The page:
Ticketmaster Summer in Stages

Rank

Robert Massey
Fishamble
Tricycle Theatre, Kilburn
(2008)

Prduction photos

If you are in the mood for some undemanding entertainment this comedy thriller from Ireland might just fit the bill. The Dublin Theatre Festival transfer from the Fishamble company is rather like an Irish version of Ben Elton's Popcorn, or, put another way, a stage incarnation of a Colin Bateman novel.

Rank sets a father and son team of Irish hoodlums against some deceptively wily gambling-addicted taxi drivers in a battle that must seemingly end at the very least in a death or two and quite possibly see the demise of almost everyone on stage.

Two tough oldies go head-to-head, using their protégés as pawns. Jack Farrell, played by Brookside favourite Bryan Murray, is a gangster made good who proudly announces that his most successful venture ever is not an illegal one. Having said that, his idea of a legitimate business venture centres on premium phone lines that sell aural sex.

His anger at the failure of cab driver Carl Conway (Alan King) to pay his gambling debts borders on the personal but despite his fondness for the recent widower, the older man nevertheless swiftly becomes vicious using a children's sized cricket bat with relish.

Jack has made his way as a crook on his wits. Luke Farrell's Fred, his son is not so much a chip off the old block as somebody whose brain has been carved from an old block. The play's funniest scene results from his inability to recognize his own cuckolding.

Carl's guardian angel and father-in-law is, like Jack, a hard case with a heart of gold. George Kelly is also another gambler who could not stop. Eamonn Hunt's character might have sold Jack down the river a generation before but has since been plagued with bad luck. Over a period of time, he has lost every member of his family including most recently his daughter, which started Carl's decline into financial and physical ruin.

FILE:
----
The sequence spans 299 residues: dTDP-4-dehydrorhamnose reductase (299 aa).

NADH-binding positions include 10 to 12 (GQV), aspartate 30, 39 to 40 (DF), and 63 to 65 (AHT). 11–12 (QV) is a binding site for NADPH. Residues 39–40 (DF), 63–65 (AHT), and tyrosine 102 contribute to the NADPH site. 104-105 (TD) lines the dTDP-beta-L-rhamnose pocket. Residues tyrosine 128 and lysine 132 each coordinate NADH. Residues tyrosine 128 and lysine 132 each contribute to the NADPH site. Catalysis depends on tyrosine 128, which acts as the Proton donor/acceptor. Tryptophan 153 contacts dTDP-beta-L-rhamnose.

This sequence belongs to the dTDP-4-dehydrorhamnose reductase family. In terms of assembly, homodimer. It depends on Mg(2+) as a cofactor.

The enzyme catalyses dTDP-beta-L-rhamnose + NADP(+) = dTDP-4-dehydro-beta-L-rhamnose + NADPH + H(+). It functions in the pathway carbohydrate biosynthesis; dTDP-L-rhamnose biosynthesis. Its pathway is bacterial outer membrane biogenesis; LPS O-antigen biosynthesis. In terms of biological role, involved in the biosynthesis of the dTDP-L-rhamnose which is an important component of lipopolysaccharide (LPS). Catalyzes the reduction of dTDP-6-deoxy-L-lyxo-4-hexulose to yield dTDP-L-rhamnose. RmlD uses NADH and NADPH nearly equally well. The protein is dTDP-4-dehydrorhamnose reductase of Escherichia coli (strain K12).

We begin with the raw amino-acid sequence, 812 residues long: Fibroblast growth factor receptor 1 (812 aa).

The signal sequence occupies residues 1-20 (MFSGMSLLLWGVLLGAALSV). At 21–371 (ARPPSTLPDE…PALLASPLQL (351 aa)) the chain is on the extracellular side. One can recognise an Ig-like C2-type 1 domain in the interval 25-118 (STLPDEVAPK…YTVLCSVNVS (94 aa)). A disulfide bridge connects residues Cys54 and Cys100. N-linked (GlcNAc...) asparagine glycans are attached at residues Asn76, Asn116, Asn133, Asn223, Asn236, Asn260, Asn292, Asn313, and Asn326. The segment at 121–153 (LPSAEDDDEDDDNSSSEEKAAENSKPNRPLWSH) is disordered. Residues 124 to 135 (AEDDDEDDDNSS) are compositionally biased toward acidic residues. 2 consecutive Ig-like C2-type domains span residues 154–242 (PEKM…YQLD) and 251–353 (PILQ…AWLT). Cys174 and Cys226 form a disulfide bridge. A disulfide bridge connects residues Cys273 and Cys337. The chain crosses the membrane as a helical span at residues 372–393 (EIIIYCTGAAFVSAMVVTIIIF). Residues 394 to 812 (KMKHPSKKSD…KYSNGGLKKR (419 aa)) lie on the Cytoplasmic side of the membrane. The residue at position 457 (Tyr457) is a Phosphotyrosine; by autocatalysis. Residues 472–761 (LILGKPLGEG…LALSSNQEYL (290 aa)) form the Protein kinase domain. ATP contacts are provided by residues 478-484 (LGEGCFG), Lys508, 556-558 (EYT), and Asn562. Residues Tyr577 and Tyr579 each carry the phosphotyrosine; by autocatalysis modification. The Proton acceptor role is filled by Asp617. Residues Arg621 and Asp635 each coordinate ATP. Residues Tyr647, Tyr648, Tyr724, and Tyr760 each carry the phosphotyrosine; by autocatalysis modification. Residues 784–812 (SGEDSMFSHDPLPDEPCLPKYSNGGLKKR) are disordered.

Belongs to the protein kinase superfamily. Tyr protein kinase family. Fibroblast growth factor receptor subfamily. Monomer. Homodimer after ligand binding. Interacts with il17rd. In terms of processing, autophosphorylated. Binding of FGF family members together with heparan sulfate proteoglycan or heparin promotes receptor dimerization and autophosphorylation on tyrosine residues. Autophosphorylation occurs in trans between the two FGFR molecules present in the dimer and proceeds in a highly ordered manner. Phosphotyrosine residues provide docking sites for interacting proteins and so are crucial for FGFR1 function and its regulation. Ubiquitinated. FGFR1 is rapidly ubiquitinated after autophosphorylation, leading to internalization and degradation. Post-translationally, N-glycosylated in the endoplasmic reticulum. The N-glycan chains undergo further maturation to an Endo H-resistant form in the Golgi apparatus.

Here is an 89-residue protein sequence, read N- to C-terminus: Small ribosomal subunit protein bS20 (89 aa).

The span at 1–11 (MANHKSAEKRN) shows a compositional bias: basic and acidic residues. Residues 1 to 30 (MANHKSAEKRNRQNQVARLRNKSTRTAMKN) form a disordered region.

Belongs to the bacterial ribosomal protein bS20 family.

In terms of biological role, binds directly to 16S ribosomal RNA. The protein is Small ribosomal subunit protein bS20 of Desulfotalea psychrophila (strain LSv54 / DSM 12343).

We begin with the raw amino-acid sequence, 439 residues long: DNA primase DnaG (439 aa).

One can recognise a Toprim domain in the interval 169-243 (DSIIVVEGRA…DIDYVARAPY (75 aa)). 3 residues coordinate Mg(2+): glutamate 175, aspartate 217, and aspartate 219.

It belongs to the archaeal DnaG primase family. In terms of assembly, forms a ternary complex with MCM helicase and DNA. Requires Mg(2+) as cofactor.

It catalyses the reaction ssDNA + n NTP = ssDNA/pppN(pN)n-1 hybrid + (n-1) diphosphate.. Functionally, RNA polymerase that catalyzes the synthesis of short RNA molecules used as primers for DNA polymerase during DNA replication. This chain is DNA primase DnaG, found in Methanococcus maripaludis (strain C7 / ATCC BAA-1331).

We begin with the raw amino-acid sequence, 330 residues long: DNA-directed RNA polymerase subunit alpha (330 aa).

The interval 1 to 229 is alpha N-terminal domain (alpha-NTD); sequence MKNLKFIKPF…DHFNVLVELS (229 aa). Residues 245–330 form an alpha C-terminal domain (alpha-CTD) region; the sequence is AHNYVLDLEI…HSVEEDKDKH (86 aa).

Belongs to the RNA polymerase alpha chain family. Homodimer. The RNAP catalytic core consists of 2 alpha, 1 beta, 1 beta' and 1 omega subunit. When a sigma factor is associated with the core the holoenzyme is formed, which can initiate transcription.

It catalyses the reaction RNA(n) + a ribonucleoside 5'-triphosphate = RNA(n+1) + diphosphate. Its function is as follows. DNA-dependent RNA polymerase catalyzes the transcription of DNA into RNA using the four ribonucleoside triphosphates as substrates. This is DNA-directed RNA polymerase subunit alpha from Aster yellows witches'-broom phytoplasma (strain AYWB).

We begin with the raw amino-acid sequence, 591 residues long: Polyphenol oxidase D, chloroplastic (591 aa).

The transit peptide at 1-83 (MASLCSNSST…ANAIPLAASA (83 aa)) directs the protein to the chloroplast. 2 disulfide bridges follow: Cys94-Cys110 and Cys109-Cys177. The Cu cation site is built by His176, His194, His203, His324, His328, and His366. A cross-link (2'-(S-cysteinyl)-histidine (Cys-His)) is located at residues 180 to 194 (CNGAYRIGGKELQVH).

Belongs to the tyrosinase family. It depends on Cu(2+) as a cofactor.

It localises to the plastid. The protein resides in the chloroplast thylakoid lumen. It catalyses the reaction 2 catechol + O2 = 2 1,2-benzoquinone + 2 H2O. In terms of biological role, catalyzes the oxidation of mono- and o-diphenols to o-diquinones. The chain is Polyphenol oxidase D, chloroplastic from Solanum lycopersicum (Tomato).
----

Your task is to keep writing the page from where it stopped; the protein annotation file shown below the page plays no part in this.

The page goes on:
Robert Massey cooks up these simple ingredients to create an enjoyably frothy concoction that contains enough mystery surrounding an armed robbery and an empty bag to hold the attention, with the able assistance of director Jim Culleton.

Having done this, the writer produces a stream of good jokes and funny situations. Strangely, by far his best creation is the last person that we see, the wonderfully named 'Two in the Bush' a cabbie mate of Carl and George.

John Lynn gives a delightful performance as this laid-back Lothario who wisecracks his way out of innumerable dangers, frequently having wisecracked his way into them in the first place. Bush is such a lovable rogue that he could be forgiven almost anything and has the kind of hippyish charm that might easily make him the hero of a TV comedy for a season or two.

With the difficulty of getting serious drama on to West End stages in the current economic climate and the constant threat that musicals will take over all of the major houses, maybe some light entertainment could be a solution, as has so often been the case in the past.

This is hardly Shakespeare, Chekhov or Oscar Wilde but if a producer wanted to follow this logic, he or she could do far worse than tighten up the script of Rank a little and give it a go in a big theatre. In doing so, there is at least the chance that such an approach might shift public sentiments and eventually get a few more straight plays back into Shaftesbury Avenue and its environs.

Playing until 29 November

Reviewer: Philip Fisher